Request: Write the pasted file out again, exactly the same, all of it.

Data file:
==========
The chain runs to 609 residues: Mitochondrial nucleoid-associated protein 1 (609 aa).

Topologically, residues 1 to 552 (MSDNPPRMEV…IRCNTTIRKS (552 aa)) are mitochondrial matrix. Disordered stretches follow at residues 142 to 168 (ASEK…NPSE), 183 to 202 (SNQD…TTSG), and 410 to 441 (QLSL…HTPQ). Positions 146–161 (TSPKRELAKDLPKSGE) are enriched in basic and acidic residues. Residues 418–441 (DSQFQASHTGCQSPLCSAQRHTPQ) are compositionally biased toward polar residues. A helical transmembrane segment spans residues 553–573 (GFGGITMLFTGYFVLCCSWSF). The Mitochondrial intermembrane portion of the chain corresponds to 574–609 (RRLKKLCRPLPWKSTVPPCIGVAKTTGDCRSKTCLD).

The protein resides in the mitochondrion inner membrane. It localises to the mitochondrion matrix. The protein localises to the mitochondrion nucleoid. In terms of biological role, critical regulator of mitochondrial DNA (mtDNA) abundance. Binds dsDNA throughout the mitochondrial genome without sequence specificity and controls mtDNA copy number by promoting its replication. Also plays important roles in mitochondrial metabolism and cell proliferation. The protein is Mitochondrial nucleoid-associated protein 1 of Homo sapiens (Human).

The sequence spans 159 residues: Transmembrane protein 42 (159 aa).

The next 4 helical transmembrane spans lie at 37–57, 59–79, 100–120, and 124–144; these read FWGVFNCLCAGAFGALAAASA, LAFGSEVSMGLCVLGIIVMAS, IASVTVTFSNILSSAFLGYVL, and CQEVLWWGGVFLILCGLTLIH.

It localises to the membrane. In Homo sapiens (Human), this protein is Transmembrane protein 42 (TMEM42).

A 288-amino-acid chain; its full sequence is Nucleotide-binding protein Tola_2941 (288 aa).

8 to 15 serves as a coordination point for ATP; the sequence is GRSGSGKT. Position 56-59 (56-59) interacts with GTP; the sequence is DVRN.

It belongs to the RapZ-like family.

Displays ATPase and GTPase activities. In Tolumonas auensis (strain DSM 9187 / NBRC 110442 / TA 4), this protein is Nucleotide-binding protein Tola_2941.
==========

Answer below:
The chain runs to 609 residues: Mitochondrial nucleoid-associated protein 1 (609 aa).

Topologically, residues 1 to 552 (MSDNPPRMEV…IRCNTTIRKS (552 aa)) are mitochondrial matrix. Disordered stretches follow at residues 142 to 168 (ASEK…NPSE), 183 to 202 (SNQD…TTSG), and 410 to 441 (QLSL…HTPQ). Positions 146–161 (TSPKRELAKDLPKSGE) are enriched in basic and acidic residues. Residues 418–441 (DSQFQASHTGCQSPLCSAQRHTPQ) are compositionally biased toward polar residues. A helical transmembrane segment spans residues 553–573 (GFGGITMLFTGYFVLCCSWSF). The Mitochondrial intermembrane portion of the chain corresponds to 574–609 (RRLKKLCRPLPWKSTVPPCIGVAKTTGDCRSKTCLD).

The protein resides in the mitochondrion inner membrane. It localises to the mitochondrion matrix. The protein localises to the mitochondrion nucleoid. In terms of biological role, critical regulator of mitochondrial DNA (mtDNA) abundance. Binds dsDNA throughout the mitochondrial genome without sequence specificity and controls mtDNA copy number by promoting its replication. Also plays important roles in mitochondrial metabolism and cell proliferation. The protein is Mitochondrial nucleoid-associated protein 1 of Homo sapiens (Human).

The sequence spans 159 residues: Transmembrane protein 42 (159 aa).

The next 4 helical transmembrane spans lie at 37–57, 59–79, 100–120, and 124–144; these read FWGVFNCLCAGAFGALAAASA, LAFGSEVSMGLCVLGIIVMAS, IASVTVTFSNILSSAFLGYVL, and CQEVLWWGGVFLILCGLTLIH.

It localises to the membrane. In Homo sapiens (Human), this protein is Transmembrane protein 42 (TMEM42).

A 288-amino-acid chain; its full sequence is Nucleotide-binding protein Tola_2941 (288 aa).

8 to 15 serves as a coordination point for ATP; the sequence is GRSGSGKT. Position 56-59 (56-59) interacts with GTP; the sequence is DVRN.

It belongs to the RapZ-like family.

Displays ATPase and GTPase activities. In Tolumonas auensis (strain DSM 9187 / NBRC 110442 / TA 4), this protein is Nucleotide-binding protein Tola_2941.